More erbium ions are in the excited state than in the normal state, if the optical signal is small or missing altogether. In that case, the absorption of the pump light is small and unabsorbed pump light increasingly exits from the end of the optical waveguide section.
The unabsorbed pump light is detected and evaluated by device 4, so that it can be determined whether or not input light is present at input 6. This takes place e.g. by establishing a threshold value for the detected pump light.
If the intensity of the detected pump light is above the threshold value, it means that too little pump light is absorbed and the optical signal is too small or is missing altogether.
In that event, if the intensity of the pump light that is still present exceeds a threshold value, the fiber-optic amplifier or the entire system can be mined off. The eye safety requirement can thus be complied with.
If the intensity of the detected pump light is below the threshold value, it means that sufficient optical signal is present.
A premise for that is that the pump light is coupled out of the optical waveguide 7 and hits a detector, which is sensitive to the wavelength of the pump light being used. This can be achieved e.g. with the configuration examples of the device 4 shown in FIG. 2.
In FIG. 2, a wavelength-selecting coupler 22 of the above mentioned type (G. Grau, "Optical Communications Technology") is inserted into the optical waveguide 7, which is connected to the second end 10 of the optical waveguide section 2. The pump light coupled out of optical waveguide 7, and which is not absorbed, is supplied to an optical-electric transducer 21, which contains a photodiode. This is followed by a not illustrated processing unit, which evaluates the electrical signal that corresponds to the pump light. It can have a storage unit, for example, in which the threshold value for the input light is stored.
The configuration example of FIG. 3 has the same components and reference signs as that shown in FIG. 1. The fact that in this instance the pump light is supplied to the section of optical waveguide 2 in the opposite sense to the direction of propagation, produces the following arrangement:
The device 4 is located between the input 6 and the first end 9 of the optical waveguide section 2. Here, input 6 is connected to the connector 12 of device 4 by an optical waveguide 7, and connector 11 is also connected to the first end 9 of the optical waveguide section 2 by an optical waveguide 7. The second end 10 of the optical waveguide section 2 is connected to the first connector A1 of pump light coupler 3 by an optical waveguide 7. Its second connector A2 is connected to output 5, and its fourth connector A4 is connected to the pump light source 1. The depicted optical waveguides 7 can also be omitted.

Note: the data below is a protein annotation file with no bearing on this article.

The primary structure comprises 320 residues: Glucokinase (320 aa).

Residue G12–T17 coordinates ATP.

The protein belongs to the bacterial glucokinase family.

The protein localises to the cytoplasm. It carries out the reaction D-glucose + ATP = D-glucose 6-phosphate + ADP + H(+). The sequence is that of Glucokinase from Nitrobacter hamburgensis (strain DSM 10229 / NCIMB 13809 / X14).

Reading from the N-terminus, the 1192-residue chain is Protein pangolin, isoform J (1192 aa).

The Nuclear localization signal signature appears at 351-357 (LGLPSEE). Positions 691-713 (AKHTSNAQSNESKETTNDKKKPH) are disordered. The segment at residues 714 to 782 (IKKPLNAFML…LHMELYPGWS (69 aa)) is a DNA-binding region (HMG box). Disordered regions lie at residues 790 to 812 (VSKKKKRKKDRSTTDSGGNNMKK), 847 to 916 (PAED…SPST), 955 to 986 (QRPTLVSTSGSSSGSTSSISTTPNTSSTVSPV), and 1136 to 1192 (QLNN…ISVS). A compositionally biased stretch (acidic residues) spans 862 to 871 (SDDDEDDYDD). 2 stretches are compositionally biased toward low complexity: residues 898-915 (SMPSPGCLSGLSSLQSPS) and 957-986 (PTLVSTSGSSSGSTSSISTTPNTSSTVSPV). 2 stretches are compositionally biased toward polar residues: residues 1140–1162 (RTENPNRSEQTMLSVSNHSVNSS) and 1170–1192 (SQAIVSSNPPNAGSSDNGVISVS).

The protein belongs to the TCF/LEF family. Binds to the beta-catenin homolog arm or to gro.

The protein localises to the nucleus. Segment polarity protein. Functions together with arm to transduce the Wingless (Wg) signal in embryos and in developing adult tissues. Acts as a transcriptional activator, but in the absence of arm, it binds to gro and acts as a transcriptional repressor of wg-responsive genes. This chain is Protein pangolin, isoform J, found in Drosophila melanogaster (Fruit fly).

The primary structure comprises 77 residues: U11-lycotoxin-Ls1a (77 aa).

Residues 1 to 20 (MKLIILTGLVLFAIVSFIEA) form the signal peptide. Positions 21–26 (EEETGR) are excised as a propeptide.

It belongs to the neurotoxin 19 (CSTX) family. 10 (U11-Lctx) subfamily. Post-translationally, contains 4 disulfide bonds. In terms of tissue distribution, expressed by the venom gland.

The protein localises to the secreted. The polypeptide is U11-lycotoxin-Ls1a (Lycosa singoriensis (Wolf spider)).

The configuration example shown in FIG. 2, as in FIG. 1, is designed for the case where the pump light propagates in the direction of the optical signal propagation. The figures must be changed accordingly for the case shown in FIG. 3, where the pump light propagates in the opposite direction of the optical signal.
The configuration examples shown in FIGS. 1 and 3 represent a minimum configuration. Pump light from two pump light sources can also be supplied simultaneously to the optical waveguide section 2. In that case, the optical waveguide section 2 is located between a first and a second pump light coupler. The basic idea of the invention also applies in this instance.
|Cited Patent||Filing date||Publication date||Applicant||Title|
|US5285306 *||Nov 14, 1991||Feb 8, 1994||Alcatel N.V.||Optical communication system with a fiber optic amplifier|
|US5299048 *||Dec 8, 1992||Mar 29, 1994||Fujitsu Limited||Optical amplifier and optical communication system provided with the optical amplifier|
|US5363385 *||Feb 19, 1993||Nov 8, 1994||Alcatel N.V.||Fiber-optic amplifier with control of the pump light wavelength|
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|GB2245757A *||Title not available|
|1||"32 Channel, 48 dB CNR and 46 dB budget AM-VSB transmission experiment with field-ready post-amplifiers" in Optical Amplifiers and Their Applications, 1992 Technical Digest (Optical Society of America WAshington, DC 1992) vol. 17 91-94 B. Clesca, et al.|
|2||"Optical Communications Technology", second issue, Berlin, Heidelberg, New York, Tokyo, Springer PUblishers, pp. 296-302 by G. Grau.|
|3||*||32 Channel, 48 dB CNR and 46 dB budget AM VSB transmission experiment with field ready post amplifiers in Optical Amplifiers and Their Applications, 1992 Technical Digest (Optical Society of America WAshington, DC 1992) vol. 17 91 94 B. Clesca, et al.|
|4||*||Optical Communications Technology , second issue, Berlin, Heidelberg, New York, Tokyo, Springer PUblishers, pp. 296 302 by G. Grau.|
|Citing Patent||Filing date||Publication date||Applicant||Title|
|US5631769 *||Apr 28, 1995||May 20, 1997||Moore Limited||High power laser amplifier|
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|US6298103||Jun 16, 1998||Oct 2, 2001||Sorrento Networks Corporation||Flexible clock and data recovery module for a DWDM optical communication system with multiple clock rates|
|US6393182||Nov 16, 2000||May 21, 2002||Hitachi, Ltd.||Optical fiber and method for coupling optical fibers|
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|International Classification||H04B10/079, H04B10/291, H04B10/077, H01S3/00, H01S3/07, H01S3/094, H01S3/131, H01S3/10, H01S3/06, H01S3/102|
|Cooperative Classification||H01S3/1022, H04B10/291, H04B10/07955, H01S3/0014, H04B10/077, H01S3/1315, H01S3/094003, H04B10/2912|
|European Classification||H04B10/077, H04B10/291, H04B10/07955, H04B10/2912, H01S3/094A|
|May 26, 1994||AS||Assignment|
Owner name: ALCATEL N.V., NETHERLANDS
Free format text: ASSIGNMENT OF ASSIGNORS INTEREST;ASSIGNORS:HEIDEMANN, ROLF;JUNGINGER, BERNHARD;REEL/FRAME:007018/0038
Effective date: 19940411
|Oct 22, 1996||CC||Certificate of correction|
|Nov 5, 1999||FPAY||Fee payment|
Year of fee payment: 4
|Nov 6, 2003||FPAY||Fee payment|
Year of fee payment: 8
|Sep 25, 2007||FPAY||Fee payment|
Year of fee payment: 12
|Jan 30, 2013||AS||Assignment|
Owner name: CREDIT SUISSE AG, NEW YORK
Free format text: SECURITY AGREEMENT;ASSIGNOR:ALCATEL LUCENT N.V.;REEL/FRAME:029737/0641
Effective date: 20130130
|Sep 4, 2014||AS||Assignment|
Owner name: ALCATEL LUCENT (SUCCESSOR IN INTEREST TO ALCATEL-L
Free format text: RELEASE OF SECURITY INTEREST;ASSIGNOR:CREDIT SUISSE AG;REEL/FRAME:033687/0150
Effective date: 20140819